In this Expert Insight, Sanna Jousi of Diaceutics discusses patients’ perceptions of the pharmaceutical industry and diagnostic testing and the opportunity this presents for the pharma and the diagnostic industries to connect with patients.
A recent survey illustrated the perception of consumers towards the pharmaceutical industry. We will not go into the details again as you can read more here. However, this survey and others prompted us (wearing our personalized medicine hats, of course) to consider how companion diagnostics might change the nature of pharma/patient involvement. To do this, we set out using social media, to contrast the attitudes patients had about Zelboraf during a four-week period after its launch, versus another non-targeted oncology therapy during the same period shortly after its launch.
Both therapies carried the same positive reaction in about 14 per cent of patients, but a negative reaction was observed in 50 per cent of patients commenting on the non-targeted therapy versus only 17 per cent in patients commenting on Zelboraf. Only 36 per cent of consumers were neutral-factual in their comments about the non-targeted therapy versus 70 per cent in Zelboraf.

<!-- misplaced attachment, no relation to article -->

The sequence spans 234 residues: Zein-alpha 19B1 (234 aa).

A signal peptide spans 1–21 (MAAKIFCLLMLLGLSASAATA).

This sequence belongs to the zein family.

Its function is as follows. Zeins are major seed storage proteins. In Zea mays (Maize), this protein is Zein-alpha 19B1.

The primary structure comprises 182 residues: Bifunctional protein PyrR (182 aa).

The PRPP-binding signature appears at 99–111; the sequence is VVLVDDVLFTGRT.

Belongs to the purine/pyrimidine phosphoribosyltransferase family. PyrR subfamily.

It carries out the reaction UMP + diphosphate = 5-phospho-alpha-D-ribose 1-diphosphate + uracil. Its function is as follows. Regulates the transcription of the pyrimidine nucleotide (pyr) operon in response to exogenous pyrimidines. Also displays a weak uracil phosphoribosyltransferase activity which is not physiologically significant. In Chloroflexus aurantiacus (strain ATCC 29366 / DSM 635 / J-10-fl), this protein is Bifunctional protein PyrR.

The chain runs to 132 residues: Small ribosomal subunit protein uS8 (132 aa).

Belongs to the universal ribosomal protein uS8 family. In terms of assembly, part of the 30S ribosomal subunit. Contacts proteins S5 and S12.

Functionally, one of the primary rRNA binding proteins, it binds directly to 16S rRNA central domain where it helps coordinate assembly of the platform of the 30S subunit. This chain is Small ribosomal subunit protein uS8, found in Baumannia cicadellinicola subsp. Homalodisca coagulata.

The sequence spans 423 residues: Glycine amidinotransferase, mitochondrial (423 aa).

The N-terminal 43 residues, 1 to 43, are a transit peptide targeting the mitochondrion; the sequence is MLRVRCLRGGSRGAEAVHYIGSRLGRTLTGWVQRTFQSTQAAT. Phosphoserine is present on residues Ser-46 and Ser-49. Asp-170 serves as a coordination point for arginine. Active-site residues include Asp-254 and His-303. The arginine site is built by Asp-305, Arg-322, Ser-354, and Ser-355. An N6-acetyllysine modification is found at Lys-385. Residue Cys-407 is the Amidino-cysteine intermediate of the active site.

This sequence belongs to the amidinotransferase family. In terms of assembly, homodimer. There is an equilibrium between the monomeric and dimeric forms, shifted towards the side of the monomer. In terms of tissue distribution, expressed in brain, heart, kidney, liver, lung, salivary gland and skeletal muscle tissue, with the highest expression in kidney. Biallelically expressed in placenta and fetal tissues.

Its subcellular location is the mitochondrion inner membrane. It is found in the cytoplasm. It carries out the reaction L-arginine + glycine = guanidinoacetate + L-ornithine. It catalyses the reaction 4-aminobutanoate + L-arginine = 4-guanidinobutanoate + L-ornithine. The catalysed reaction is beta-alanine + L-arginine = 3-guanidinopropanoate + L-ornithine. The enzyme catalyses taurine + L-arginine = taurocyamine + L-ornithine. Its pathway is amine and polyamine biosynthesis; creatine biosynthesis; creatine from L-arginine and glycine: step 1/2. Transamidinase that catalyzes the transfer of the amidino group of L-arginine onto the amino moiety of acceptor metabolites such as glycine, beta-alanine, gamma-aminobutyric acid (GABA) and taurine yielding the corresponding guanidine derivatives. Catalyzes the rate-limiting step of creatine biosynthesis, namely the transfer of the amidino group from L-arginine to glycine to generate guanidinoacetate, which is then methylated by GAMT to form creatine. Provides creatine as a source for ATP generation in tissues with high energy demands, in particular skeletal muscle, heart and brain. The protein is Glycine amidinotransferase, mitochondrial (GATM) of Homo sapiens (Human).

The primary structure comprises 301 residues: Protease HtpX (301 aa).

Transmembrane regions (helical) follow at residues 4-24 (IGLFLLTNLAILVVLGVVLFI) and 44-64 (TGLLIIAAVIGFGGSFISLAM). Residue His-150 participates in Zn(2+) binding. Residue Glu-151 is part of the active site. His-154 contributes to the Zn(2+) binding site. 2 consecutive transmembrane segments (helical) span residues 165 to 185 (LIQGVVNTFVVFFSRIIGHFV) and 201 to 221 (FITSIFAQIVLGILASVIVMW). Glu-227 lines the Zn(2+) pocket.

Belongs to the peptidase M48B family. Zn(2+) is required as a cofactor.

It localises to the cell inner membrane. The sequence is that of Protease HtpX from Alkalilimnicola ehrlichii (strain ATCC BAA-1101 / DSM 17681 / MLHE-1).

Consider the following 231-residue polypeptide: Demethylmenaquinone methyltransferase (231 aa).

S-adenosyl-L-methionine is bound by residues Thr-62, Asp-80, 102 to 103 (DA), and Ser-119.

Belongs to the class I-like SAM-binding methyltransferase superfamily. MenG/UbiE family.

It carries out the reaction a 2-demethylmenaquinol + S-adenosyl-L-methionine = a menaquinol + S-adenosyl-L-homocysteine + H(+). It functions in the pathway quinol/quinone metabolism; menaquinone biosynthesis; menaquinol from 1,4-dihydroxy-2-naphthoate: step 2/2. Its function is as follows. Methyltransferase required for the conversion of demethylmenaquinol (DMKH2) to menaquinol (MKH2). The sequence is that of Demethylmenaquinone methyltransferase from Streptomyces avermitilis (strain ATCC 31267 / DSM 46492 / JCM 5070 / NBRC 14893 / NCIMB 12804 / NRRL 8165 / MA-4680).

We surmised this was too small a sample despite the perceptual differences in targeted versus non-targeted therapies and, as a result, we do not wish to extrapolate too much from these data points at this stage. A more extensive patient engagement initiative is underway and we will report back on that in due course.
However, as we probed around different levels of consumer engagement on social media regarding health care, we did spot something most compelling. Patients talk about diagnostics and testing four times more frequently than they talk about treatment. We have repeated this analysis several times over the past 18 months and always see the same thing. Patient activity begins not with a discussion of the right therapy, but the right test. This presents an enormous opportunity for pharma and diagnostic leaders in personalized medicine to interact with patients to discuss their testing choices. We cannot guarantee it will singlehandedly reverse the negative perception consumers have of pharma, but we do conjecture that the concept of targeted therapy and targeted companion testing opens up new opportunities to change the narrative.